I am one of the GGGrandchildren of Private Charles DALTON researching him and his family. So far this is what I have discovered concerning his early history – much found by kind folks in the UK and selflessly provided and for which I am really grateful. I would appreciate any other information about him that any researcher may be aware of; particularly of interest is the apparent anomaly concerning his discharge date and date of arrival in Australia. Another brick wall has been trying to find information as to whether he might have been seconded to the staff of the hastily travelling NSW Governor-to-be, but still maintained on strength of the 8th – until his term of service came up. Any advice on this would be appreciated.
• 2 Mar 1850 - Enlisted at Westminster, Regimental No: 1136; stated age 18; height 5ft 7in tall.
• 17 Jul - 9 Aug 1852 - Went AWOL in Brighton (no reason known).
• 15.5.1854 - Embarked for Crimea in H.T "Echunga". Medal rolls in the UK’s Public Record Office state that he was entitled to Crimean Medal with clasps for Alma, Inkerman, Sebastopol. Although, it is reported, he was not shown as being entitled to the Balaclava clasp, he was allowed to become a member of the Balaclava Commemoration Society in 1879, and this would imply that he did indeed ride in the Charge.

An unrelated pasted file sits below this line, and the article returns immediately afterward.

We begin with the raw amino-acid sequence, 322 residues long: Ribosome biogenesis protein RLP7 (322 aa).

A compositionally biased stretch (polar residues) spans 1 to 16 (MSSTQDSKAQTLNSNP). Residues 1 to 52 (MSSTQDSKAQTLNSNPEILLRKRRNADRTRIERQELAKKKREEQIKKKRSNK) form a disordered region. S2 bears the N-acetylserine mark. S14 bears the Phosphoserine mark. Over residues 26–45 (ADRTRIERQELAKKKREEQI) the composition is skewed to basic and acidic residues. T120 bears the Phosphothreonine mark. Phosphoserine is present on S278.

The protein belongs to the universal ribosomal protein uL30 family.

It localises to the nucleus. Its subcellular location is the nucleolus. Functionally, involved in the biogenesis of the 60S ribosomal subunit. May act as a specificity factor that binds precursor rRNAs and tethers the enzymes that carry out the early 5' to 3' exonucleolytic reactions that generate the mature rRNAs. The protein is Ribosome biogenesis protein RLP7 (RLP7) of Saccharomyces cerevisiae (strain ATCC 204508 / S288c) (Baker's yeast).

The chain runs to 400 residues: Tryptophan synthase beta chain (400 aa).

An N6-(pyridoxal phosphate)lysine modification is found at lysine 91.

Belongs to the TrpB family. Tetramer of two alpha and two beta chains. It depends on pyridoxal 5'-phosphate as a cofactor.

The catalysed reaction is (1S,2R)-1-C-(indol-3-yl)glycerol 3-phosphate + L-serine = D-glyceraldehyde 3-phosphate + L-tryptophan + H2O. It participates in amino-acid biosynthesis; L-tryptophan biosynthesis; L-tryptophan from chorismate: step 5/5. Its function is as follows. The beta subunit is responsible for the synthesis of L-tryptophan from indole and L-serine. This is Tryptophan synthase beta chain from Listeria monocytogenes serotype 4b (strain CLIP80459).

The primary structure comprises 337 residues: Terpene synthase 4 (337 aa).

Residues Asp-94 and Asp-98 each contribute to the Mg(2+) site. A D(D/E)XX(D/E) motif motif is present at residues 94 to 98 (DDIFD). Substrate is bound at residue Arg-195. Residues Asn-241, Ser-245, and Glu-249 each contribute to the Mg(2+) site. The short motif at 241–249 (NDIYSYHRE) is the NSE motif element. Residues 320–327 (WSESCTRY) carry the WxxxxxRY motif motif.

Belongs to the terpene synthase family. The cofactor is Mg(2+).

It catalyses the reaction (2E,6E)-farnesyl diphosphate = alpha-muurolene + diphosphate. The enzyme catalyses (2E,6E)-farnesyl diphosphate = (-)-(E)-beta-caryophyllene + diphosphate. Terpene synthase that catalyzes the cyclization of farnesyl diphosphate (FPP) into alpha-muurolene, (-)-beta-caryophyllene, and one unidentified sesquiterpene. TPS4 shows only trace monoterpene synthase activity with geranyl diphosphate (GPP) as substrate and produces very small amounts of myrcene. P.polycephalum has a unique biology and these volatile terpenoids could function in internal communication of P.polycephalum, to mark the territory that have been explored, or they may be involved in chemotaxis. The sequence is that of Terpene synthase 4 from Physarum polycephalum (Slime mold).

• 8 Oct 1857 - Embarked for India from Cork in S.S "Great Britain."
o served as a Private in the Indian Mutiny in battles at the siege of Kotah, recapture of Chundaree, Kotah Ki Seari, and capture of Gwalior (see Clive of India); Powrie, Sindway, and Koonayr;
o received the Indian Mutiny medal with clasp for Central India
8 Sept 1860 (1862/3? There is confusion relating to the actual date.) - Discharged "time expired" in Calcutta, India (12yrs 70 days) with Good Conduct badge. The records available give no indication of when, or how, or if he returned to England: and the shipping records in the Sydney Morning Herald for the day of Charles’s arrival in Australia do not mention him by name among those passengers that the vessel started with when it sailed out from England, nor among those who were picked up along the way in India and then at the Port of Galle, Ceylon.
Any help would be appreciated.
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